I sent an instant message to RRX’s Chris Jonnum on number fifty two:

AB: Hey Chris, you have any RRX #52’s?
CJ: James Toseland, who just won the World Superbike Championship on Sunday.
AB: Nice! Do you know where I can get a pic?
CJ: I'll let you know.
AB: Thanks, Chris.
CJ: It was the final round, at Magny-Cours in France. It's his second World Superbike championship.
CJ: He rides for HannSpree Ten Kate Honda.
CJ: He's a Limey, and he's moving to MotoGP next year. Will ride for Tech 3 Yamaha.
CJ: Plays the hell out of a piano.

Rob Harris

photo: Courtesy of Harris

Motocross is one of the most unique sports of all in that it just never leaves your mind or body once it gets in there. Our boy, Rob, here suffered an injury that most likely should have prevented him from any vigorous activity at all, much less banging holeshots and flying over jumps on his motocross bike. Rob contributes every single week and we have used his photos in several number crunchers since the column began. When asked about the significance of #52 he said, “Man, I wish it was something cool, but to be honest, that was the number that was on the bike when I bought it! I guess it means something to me now and I think I’ll keep it.”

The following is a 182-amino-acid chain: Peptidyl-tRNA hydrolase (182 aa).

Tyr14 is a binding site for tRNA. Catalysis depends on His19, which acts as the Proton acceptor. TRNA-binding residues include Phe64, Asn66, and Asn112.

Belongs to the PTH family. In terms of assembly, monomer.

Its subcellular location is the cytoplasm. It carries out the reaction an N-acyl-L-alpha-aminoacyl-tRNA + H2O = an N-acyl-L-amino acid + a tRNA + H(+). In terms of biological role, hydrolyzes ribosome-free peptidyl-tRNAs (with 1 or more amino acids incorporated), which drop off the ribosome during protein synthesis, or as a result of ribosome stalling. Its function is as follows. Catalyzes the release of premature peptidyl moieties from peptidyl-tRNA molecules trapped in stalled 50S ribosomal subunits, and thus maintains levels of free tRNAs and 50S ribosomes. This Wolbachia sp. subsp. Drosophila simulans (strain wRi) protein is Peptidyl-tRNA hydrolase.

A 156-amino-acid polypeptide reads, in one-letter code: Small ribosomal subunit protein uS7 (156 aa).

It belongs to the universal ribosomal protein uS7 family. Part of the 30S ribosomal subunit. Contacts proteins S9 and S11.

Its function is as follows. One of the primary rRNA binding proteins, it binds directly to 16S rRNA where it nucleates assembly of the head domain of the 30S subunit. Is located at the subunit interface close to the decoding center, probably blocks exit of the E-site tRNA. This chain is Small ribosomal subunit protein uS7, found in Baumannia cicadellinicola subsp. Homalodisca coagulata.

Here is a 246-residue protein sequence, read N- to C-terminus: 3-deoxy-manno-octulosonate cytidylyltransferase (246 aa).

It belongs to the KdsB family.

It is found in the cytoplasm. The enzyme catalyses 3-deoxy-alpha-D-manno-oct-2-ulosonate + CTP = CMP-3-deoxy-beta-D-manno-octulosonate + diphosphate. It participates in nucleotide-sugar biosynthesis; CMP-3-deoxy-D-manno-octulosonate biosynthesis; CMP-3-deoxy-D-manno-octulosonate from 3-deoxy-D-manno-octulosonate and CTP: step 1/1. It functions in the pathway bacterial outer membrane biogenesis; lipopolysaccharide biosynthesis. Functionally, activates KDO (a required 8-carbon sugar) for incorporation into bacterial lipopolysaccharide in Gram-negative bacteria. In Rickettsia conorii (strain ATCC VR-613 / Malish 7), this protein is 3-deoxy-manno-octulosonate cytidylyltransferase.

AMA National # 52s

1999 – The late great Kevin Crine. One of the coolest, nicest, racers ever.
1998 - “Mad” Mike Jones wore the five-two as one of his last national numbers.
1996 – Shaun Kalos. I’ll always remember him showing up in a bus at Ponca.
1994 – Brian McElroy. Not sure what happened to this fast kid from Brooksville, FL
1993 – Jeff Curry ran #52 this year on a Tuff Racing KX250.
1990 – Three-time Loretta Lynn champion, Greg Bowen.
1989 – New England legend Pat Barton.
1986 – Texas speedster Clay Hoenshell.
1983 – David Weak from Omaha, Nebraska. (Maybe Denny knows this chap?)

Alright guys, that does it for this week. Thank you to all of you readers out there for you ongoing contributions. It’s been a pleasure to produce this column every week. We have a bunch of cool ideas for the months ahead so stay tuned! Until then, hit me up at with any ideas or pictures of your own.